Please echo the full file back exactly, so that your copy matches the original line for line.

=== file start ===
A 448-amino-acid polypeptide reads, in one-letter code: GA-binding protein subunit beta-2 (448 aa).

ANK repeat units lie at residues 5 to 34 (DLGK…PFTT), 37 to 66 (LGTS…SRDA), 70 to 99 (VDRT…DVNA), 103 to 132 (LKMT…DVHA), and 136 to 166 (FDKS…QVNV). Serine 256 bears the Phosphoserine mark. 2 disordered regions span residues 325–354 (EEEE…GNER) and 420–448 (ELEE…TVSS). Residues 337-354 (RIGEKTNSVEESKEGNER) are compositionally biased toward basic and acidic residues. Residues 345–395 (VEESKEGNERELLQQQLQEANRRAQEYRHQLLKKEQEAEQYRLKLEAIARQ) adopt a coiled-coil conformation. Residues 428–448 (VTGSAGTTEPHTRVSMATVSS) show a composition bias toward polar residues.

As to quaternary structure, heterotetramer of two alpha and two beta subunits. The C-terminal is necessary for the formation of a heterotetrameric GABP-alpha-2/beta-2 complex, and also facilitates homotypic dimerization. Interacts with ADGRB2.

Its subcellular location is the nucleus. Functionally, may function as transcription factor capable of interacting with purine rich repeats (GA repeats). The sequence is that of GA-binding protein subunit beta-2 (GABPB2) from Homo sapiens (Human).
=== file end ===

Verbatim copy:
A 448-amino-acid polypeptide reads, in one-letter code: GA-binding protein subunit beta-2 (448 aa).

ANK repeat units lie at residues 5 to 34 (DLGK…PFTT), 37 to 66 (LGTS…SRDA), 70 to 99 (VDRT…DVNA), 103 to 132 (LKMT…DVHA), and 136 to 166 (FDKS…QVNV). Serine 256 bears the Phosphoserine mark. 2 disordered regions span residues 325–354 (EEEE…GNER) and 420–448 (ELEE…TVSS). Residues 337-354 (RIGEKTNSVEESKEGNER) are compositionally biased toward basic and acidic residues. Residues 345–395 (VEESKEGNERELLQQQLQEANRRAQEYRHQLLKKEQEAEQYRLKLEAIARQ) adopt a coiled-coil conformation. Residues 428–448 (VTGSAGTTEPHTRVSMATVSS) show a composition bias toward polar residues.

As to quaternary structure, heterotetramer of two alpha and two beta subunits. The C-terminal is necessary for the formation of a heterotetrameric GABP-alpha-2/beta-2 complex, and also facilitates homotypic dimerization. Interacts with ADGRB2.

Its subcellular location is the nucleus. Functionally, may function as transcription factor capable of interacting with purine rich repeats (GA repeats). The sequence is that of GA-binding protein subunit beta-2 (GABPB2) from Homo sapiens (Human).